The Best Opera Yet Written


There is an amusing scene in the film Amadeus (1984) where enlightened ruler and patron of the arts, the “musical king” Emperor Joseph II, having just witnessed a performance of Antonio Salieri’s opera Axur, King of Ormus, confidently declares it to be “the best opera yet written,” awarding the composer a medal on the spot to a standing ovation from the audience in attendance. This occurs in full view of our hero, Mozart, whose own recent opera, The Marriage of Figaro, has just closed down after only nine performances. One does not need to be very knowledgeable about classical music to know which of these two operas is still enjoyed today by audiences the world over and which has fallen into obscurity.

Though heavy-handed, the scene is a perfect reminder to me of the fickle and time-dependent nature of critical opinion in all aspects of art. And although the story of Amadeus takes many liberties with real history, the irony of the situation can’t be lost on anyone who has seen the behavior of audiences and critics for any reasonable length of time. Some titles struggle vainly for attention when published, only to be championed as works of unrecognized genius many years later. Other works (of which I am sure the reader can think of a few examples) are released with great fanfare, universally lauded and then promptly forgotten. Only a very few seem able to hold steady in their good repute.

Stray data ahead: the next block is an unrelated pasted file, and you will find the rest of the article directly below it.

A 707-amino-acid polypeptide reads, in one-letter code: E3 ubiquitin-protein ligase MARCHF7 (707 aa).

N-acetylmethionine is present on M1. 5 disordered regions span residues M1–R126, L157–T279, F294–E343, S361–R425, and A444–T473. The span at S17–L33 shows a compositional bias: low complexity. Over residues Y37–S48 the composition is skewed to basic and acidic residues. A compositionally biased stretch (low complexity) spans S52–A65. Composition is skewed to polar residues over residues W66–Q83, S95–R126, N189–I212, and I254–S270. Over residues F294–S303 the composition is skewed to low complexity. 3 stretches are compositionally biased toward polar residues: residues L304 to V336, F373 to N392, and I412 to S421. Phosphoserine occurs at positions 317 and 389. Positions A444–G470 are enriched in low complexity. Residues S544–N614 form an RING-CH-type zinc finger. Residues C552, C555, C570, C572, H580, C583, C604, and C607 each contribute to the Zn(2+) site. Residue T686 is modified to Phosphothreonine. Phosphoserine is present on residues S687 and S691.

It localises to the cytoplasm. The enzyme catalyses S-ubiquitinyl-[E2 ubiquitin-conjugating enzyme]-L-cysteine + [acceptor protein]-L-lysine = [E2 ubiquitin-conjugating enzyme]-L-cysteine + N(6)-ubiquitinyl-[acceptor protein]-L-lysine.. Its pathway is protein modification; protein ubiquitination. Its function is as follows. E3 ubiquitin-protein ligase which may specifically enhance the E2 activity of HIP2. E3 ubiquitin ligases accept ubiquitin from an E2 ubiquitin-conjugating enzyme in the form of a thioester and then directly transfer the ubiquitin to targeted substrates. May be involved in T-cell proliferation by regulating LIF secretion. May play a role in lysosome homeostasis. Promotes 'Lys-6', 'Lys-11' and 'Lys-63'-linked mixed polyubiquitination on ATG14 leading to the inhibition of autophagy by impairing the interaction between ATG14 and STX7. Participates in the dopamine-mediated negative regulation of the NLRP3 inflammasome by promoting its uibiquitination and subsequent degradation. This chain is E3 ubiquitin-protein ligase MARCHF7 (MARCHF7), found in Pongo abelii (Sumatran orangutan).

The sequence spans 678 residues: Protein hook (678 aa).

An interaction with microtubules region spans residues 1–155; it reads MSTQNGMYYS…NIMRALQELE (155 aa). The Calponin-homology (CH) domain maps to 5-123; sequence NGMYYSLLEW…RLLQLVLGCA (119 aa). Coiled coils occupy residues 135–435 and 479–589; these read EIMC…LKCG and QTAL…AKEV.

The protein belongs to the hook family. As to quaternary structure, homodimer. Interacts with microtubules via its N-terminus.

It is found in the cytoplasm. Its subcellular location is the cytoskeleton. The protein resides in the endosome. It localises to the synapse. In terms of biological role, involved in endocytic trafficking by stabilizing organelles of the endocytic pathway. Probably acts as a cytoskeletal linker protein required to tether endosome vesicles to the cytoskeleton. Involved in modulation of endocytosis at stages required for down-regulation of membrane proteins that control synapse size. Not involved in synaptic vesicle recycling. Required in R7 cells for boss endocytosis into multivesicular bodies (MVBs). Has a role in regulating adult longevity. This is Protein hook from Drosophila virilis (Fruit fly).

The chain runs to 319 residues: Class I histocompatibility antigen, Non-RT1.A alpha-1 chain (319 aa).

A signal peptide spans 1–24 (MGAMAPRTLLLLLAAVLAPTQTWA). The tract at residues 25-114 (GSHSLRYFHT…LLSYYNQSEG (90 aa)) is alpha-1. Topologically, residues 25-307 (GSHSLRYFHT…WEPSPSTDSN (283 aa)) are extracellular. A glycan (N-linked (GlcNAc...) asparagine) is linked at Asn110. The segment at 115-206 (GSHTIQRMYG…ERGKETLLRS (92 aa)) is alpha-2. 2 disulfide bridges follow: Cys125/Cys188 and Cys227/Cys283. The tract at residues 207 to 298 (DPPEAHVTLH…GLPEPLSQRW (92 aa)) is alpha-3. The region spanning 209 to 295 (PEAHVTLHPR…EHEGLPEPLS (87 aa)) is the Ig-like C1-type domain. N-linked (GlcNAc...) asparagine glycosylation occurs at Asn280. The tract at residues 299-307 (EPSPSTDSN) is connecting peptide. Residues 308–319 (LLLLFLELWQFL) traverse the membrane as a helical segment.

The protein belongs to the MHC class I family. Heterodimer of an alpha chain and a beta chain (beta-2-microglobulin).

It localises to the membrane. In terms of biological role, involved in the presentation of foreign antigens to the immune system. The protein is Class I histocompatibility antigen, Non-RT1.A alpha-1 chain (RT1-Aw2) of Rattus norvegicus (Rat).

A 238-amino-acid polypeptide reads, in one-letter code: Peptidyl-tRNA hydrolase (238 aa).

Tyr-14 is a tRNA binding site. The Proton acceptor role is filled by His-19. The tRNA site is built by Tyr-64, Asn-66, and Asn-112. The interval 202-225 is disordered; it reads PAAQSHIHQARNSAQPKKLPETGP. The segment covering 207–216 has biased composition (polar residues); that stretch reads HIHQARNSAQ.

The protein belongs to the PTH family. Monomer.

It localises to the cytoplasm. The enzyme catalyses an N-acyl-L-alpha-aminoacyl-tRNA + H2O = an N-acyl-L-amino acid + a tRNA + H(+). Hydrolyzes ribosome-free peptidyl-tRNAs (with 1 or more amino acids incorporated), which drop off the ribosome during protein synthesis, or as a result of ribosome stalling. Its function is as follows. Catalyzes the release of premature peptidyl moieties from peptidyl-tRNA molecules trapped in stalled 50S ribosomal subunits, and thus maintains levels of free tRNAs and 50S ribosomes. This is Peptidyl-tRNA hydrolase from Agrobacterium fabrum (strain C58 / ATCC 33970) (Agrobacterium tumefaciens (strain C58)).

Read into this what you will about current video games, but an important point that follows this is that nobody seems really able to accurately predict which those particular titles will withstand the test of time, and which will make big splashes, never to be seen again. Critics must write for their contemporaries, and so they must apply the standards of their cultural surroundings. And, funnily enough, those standards are very the ones future generations end up laughing at many years later (powdered wigs? tights? codpieces?). So I hope we can keep in mind that a thing’s real cultural value isn’t something one can immediately understand as soon as it is created. It takes years and years of distance, perspective, and context to get a clear picture of what was really significant– what truly mattered– and what was only Salieri’s Axur.

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